Nature | Research Highlights: Social Selection

Insider’s view of faculty search kicks off discussion online

A Harvard professor reveals how his hiring committee whittles down the pile of job applications.

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Scientists hunting for academic jobs got a rare glimpse into the mysterious tenure-track hiring process. A blog post written by computational genomicist Sean Eddy at Harvard University in Cambridge, Massachusetts, outlined the steps that he and his colleagues have taken since November to evaluate nearly 200 applicants for a Harvard faculty position. Interviews for six candidates begin this week. A tweet by Eddy on 9 January attracted fresh attention to the blog post, with commenters applauding his efforts to lift the veil on the selection process. Holly Bik, a genomics and bioinformatics researcher at New York University who is applying for jobs, tweeted:

Eddy is a co-chair of the hiring committee for the faculty position at Harvard’s FAS Center for Systems Biology, and only joined the faculty there in July 2015. He says that he wrote the blog post to clarify the hiring process, adding that he is not commenting on Harvard’s recruitment policy. “People don’t get a lot of information about what happens in one of these searches and what the selection criteria are,” he says. “I’m worried about people not applying because they think we’re not going to hire minorities or women or people who don’t have Harvard degrees.”

Eddy described the first step as triage, in which three faculty members (including the two hiring committee chairs) review every application, spending about ten minutes on each one. He wrote that he is looking for a clear research question in the research proposal, and looks through the publication history and attached publications — not to scrutinize journal impact factors or citation counts, but to assess the quality, creativity and trajectory of a candidate’s scientific contributions. “I think a lot of the angsty gnashing of teeth about needing Nature/Science/Cell papers is self-inflicted by the candidates,” Eddy writes. Honours, grants and letters of recommendation count at this stage, too.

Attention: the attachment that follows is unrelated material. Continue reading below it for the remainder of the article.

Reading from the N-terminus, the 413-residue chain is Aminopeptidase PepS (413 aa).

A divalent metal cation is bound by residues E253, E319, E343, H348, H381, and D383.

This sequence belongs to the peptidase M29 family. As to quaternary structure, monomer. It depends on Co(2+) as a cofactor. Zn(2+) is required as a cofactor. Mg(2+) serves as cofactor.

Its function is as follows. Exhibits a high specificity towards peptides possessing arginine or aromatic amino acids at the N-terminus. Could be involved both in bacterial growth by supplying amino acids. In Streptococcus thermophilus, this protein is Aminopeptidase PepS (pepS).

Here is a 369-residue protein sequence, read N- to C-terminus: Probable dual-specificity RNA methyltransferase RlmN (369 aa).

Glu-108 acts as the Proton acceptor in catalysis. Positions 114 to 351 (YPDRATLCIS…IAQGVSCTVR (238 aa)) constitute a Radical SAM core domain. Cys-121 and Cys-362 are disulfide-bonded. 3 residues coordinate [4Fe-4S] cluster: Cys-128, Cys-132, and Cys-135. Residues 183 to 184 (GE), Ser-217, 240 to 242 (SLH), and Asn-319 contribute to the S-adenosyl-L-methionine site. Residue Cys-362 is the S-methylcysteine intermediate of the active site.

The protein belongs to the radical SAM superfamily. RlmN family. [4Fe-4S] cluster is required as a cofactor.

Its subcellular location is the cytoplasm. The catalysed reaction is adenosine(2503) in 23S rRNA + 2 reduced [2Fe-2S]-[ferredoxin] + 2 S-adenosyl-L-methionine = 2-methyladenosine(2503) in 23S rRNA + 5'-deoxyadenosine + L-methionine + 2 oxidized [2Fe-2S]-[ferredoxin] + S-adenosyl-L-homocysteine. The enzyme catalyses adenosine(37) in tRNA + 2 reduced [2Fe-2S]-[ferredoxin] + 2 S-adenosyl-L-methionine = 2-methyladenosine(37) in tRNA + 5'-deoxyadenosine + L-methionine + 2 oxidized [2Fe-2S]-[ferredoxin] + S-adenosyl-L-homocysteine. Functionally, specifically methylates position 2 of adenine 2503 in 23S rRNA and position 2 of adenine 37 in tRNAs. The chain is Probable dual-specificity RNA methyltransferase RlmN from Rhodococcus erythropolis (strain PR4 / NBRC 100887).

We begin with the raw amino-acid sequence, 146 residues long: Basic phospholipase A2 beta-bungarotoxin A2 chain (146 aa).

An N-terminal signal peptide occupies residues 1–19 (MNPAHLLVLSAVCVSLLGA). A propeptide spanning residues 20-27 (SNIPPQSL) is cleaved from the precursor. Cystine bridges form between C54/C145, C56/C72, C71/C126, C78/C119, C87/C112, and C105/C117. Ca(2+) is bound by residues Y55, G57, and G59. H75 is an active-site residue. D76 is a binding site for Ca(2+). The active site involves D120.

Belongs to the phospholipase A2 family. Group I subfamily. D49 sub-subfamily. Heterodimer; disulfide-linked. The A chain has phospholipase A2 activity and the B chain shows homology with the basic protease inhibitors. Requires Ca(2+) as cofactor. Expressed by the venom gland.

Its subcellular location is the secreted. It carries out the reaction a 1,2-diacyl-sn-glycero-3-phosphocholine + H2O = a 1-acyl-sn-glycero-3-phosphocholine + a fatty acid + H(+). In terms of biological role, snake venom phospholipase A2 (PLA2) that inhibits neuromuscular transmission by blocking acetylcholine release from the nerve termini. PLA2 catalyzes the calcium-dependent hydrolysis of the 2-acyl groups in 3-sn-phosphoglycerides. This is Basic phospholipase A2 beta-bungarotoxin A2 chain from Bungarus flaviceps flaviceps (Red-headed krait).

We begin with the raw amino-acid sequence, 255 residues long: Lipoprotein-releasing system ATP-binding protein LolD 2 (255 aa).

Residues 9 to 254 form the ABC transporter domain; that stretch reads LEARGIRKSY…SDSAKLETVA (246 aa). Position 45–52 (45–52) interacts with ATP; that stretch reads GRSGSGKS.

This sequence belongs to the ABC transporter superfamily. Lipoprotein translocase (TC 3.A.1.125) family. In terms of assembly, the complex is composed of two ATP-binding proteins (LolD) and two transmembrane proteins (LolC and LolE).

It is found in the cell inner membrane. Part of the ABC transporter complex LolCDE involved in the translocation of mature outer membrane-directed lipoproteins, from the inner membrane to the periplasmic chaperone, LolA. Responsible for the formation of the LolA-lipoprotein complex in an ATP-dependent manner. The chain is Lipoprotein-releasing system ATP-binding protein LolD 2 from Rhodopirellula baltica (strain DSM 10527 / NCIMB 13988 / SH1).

Successful applications are then re-read by three faculty members randomly chosen from the entire eight-member committee. They take a more thorough look at the research aims and the publications. In the end, however, Eddy admits: “A lot of it comes down to intangibles, like whether people in the department get excited about a candidate’s research question,” he writes.

Fishing in a self-selected pond

Eddy noted that the applicant group was made up of only 21% female candidates and 5% from underrepresented minorities. Many — Eddy didn’t count the exact number — had done at least some of their training at Harvard.

Bik responded to the blog post, noting that she avoided applying for Harvard positions because of the sheer volume of other jobs that she was also applying for. She decided to place her bets on positions where she thought she had the best chance of success. “I said: ‘I’m not going to apply for this one because I have other applications that I really need to focus more of my time on’,” she said in an interview.